Our study investigated the relationship between MYC alterations and clinicopathological features in gastric cancers. We evaluated the effect of MYC mRNA expression and its protein immunoreactivity, as well as copy number variation, promoter DNA methylation, and point mutations, in 125 gastric adenocarcinoma and 67 paried non-neoplastic tissues. We observed that 77% of the tumors presented MYC immunoreactivity which was significantly associated with increased mRNA expression (p<0.05). These observations were associated with deeper tumor extension and the presence of metastasis (p<0.05). MYC protein expression was also more frequently observed in intestinal-type than in diffuse-type tumors (p<0.001). Additionally, MYC mRNA and protein expression were significantly associated with its copy number (p<0.05). The gain of MYC copies was associated with late-onset, intestinal-type, advanced tumor stage, and the presence of distant metastasis (p<0.05). A hypomethylated MYC promoter was detected in 86.4% of tumor samples. MYC hypomethylation was associated with diffuse-type, advanced tumor stage, deeper tumor extension, and the presence of lymph node metastasis (p<0.05). Moreover, eighteen tumor samples presented at least one known mutation. The presence of MYC mutations was associated with diffuse-type tumor (p<0.001). Our results showed that MYC deregulation was mainly associated with poor prognostic features and also reinforced the presence of different pathways involved in intestinal-type and diffuse-type gastric carcinogenesis. Thus, our findings suggest that MYC may be a useful marker for clinical stratification and prognosis.
The allelic and haplotype frequencies of 17 Y-STR loci most commonly used in forensic testing were estimated in a sample of 138 unrelated healthy males from Macapá, in the northern Amazon region of Brazil. The average gene diversity was 0.6554 ± 0.3315. 134 haplotypes of the 17 loci were observed, 130 of them unique and four present in two individuals each. The haplotype diversity index was 0.9996 + 0.0009, with the most frequent haplogroups being R1b (52.2%), E1b1b (11.6%), J2 (10.1%) and Q (7.2%). Most haplogroups of this population belonged to European male lineages (89.2%), followed by Amerindian (7.2%) and African (3.6%) lineages.
Insertion-deletion (INDEL) markers are very frequent in the human genome and present several advantages for population and forensic studies, such as low mutation rates, easy interpretation, small amplicons, easy genotyping, and the possibility of using multiplex PCR. The great adaptability of INDELs for amplification of low copy number or degraded DNA allows its using as an interesting platform of genetic identity by DNA in forensic cases. In the present study, we tested the ability of 48 diallelic INDEL markers on genotyping forensic samples collected from different biological samples related to criminal cases. Moreover, we evaluated the lowest DNA concentration with which there was amplification of all markers from each one of three indel-plex panels. When comparing the performances obtained by the indel-plex panels described in this study with results obtained using Identifiler® kit (Applied Biosystems) related to forensic samples, as well as to control samples with different concentrations of DNA, we observed superior efficiency on samples with low copy number or in the presence of inhibitors.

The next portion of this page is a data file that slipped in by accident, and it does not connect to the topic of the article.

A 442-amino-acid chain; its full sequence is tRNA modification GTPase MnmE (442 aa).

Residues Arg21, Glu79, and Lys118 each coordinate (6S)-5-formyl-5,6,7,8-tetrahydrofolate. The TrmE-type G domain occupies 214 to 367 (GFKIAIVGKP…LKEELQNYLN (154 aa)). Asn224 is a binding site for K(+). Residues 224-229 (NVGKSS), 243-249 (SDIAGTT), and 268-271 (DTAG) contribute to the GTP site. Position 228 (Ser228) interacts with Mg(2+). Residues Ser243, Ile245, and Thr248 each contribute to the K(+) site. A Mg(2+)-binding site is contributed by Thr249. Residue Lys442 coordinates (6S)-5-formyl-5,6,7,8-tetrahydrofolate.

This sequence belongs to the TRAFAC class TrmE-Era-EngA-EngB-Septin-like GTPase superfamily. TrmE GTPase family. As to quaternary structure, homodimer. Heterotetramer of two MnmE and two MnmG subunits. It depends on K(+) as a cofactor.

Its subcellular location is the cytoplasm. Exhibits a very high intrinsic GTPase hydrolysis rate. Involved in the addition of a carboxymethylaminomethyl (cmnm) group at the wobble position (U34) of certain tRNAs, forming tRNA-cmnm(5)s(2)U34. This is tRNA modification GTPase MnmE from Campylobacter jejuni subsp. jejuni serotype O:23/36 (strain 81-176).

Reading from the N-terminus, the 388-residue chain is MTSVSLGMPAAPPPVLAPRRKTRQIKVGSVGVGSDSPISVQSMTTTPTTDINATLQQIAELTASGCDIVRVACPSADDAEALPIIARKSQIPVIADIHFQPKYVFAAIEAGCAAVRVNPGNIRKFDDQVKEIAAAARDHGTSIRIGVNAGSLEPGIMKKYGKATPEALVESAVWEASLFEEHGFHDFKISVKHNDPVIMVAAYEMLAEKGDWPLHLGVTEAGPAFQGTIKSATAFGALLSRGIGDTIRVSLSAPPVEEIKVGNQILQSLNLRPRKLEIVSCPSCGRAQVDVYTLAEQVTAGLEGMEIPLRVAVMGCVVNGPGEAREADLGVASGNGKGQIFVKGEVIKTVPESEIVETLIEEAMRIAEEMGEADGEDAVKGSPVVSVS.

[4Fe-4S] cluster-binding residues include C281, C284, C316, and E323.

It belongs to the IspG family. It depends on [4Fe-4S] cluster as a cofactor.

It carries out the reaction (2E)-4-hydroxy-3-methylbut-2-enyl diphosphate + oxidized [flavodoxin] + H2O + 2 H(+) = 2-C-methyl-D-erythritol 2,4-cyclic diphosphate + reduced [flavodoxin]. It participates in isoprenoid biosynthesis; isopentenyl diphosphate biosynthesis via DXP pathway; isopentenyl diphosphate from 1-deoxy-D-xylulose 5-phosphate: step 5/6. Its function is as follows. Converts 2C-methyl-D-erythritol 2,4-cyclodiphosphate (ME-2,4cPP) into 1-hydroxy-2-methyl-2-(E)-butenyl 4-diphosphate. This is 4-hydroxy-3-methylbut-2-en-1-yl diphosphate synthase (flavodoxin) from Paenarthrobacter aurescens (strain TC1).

The allelic frequencies of 12 short tandem repeat loci were obtained from a sample of 307 unrelated individuals living in Macapá, a city in the northern Amazon region, Brazil. These loci are the most commonly used in forensics and paternity testing. Based on the allele frequency obtained for the population of Macapá, we estimated an interethnic admixture for the three parental groups (European, Native American and African) of, respectively, 46%, 35% and 19%. Comparing these allele frequencies with those of other Brazilian populations and of the Iberian Peninsula population, no significant distances were observed. The interpopulation genetic distances (F(ST) coefficients) to the present database ranged from F(ST) = 0.0016 between Macapá and Belém to F(ST) = 0.0036 between Macapá and the Iberian Peninsula.
Allelic frequencies of 48 informative insert-delete (INDEL) loci were obtained from a sample set of 130 unrelated individuals living in Macapá, a city located in the northern Amazon region, in Brazil. The values of heterozygosity (H), polymorphic information content (PIC), power of discrimination (PD), power of exclusion (PE), matching probability (MP) and typical paternity index (TPI) were calculated and showed the forensic efficiency of these genetic markers. Based on the allele frequency obtained for the population of Macapá, we estimated an interethnic admixture for the three parental groups (European, Native American and African) of, respectively, 50%, 21% and 29%. Comparing these allele frequencies with those of other Brazilian populations and the parental populations, statistically significant distances were found. The interpopulation genetic distance (F(ST) coefficients) to the present database ranged from F(ST)=0.0431 (p<0.00001) between Macapá and Belém to F(ST)=0.266 (p<0.00001) between Macapá and the Native American group.